- 1 of 2 Photos
- View More Photos
It's not only tourists who wonder where the horses from an Amish buggy come from.
Truth be told, there are many Amish men and women who are a little vague on the history behind these animals.
These unique creatures that so many of us pass frequently on the roads have just as vast a history as the rest of us.
Naturally, there are many Amish members who take the time and care to breed these creatures. However, some may be surprised to learn that roughly 80 percent of buggy horses come from race tracks.
Unlike our traditions of stopping in to local dealerships to select a vehicle, the Amish community does not have a particular large or well-known stable to visit and buy their horses.
It would seem natural to believe that there would be. However, unlike cars which are essentially mass-produced machines, buggy horses are animals.
They are not short of anything other than an entity which must be nurtured and cared for.
When a race horse doesn't acquire enough speed, agility, or is perhaps unable to race, it is sold for the purpose (in these cases) of being a buggy horse.
In Holmes County, Mt. Hope to be specific, there is a horse auction on the second Saturday of every month. This is where Amish members can go to buy their horses.
Dealers bring these horses to the auctions. The horses are hitched and tested. Their performance and abilities are demonstrated so community members know how their horse will ride before they buy it.
An Amish man is also given the chance to "test" the horse out and get a feel for their temperament, which is most important when deciding which horse to purchase.
As nearly all horse and buggies are used on main roads and highways just as much as back roads, the horse needs to be able to handle the traffic.
A young, or anxious horse could very easily get nervous around passing vehicles.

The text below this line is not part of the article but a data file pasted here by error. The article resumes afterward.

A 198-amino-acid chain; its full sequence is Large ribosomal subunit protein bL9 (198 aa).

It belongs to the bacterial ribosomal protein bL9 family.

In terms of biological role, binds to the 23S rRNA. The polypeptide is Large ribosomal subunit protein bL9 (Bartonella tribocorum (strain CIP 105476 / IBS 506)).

Apart from buying a horse at an auction or breeding them yourself, some Amish men prefer to find a younger or less experienced horse and train it themselves.
Some horses, even those purchased at an auction or from a race track still have to learn how to handle the buggy. Most of this training depends again on the horse's age and temperament.
A lot of individuals, especially those outside of the Amish communities, sometimes view the treatment of these animals as cruel. This is a wide-spread misconception.
On the contrary, horses love to run and work. Just like people love to work. If they were pinned up they would get bored and anxious.
The Amish truly believe in taking care of their horses. Just as a person would take care of their bodies. A well-nurtured horse can get to be 20 years old and still work easily.
There are a few important behaviors that tourists, and locals, should keep in mind when they're near a buggy horse whether they are moving or hitched outside.
If a horse is hitched to the buggy, for example, you have to be very careful not to scare them. Depending on the horse, it is likely that it could come through the hitch easily.
If the horse is driving a buggy, it's important to leave plenty of distance while passing or following. Many people speed ahead and cut the buggy off, which can easily frighten the horse or affect their driving.
If a horse is in a pasture or field and poking its head over the fence, most Amish do not have a problem with people approaching the fence or taking pictures. However, you should always be respectful and mindful of a person's property.
A horse's history in any sense can be a fascinating story. But as our surrounding areas are filled with so many buggy horses it helps others to appreciate the Amish lifestyle even more by understanding something that is so much a part of their everyday lives.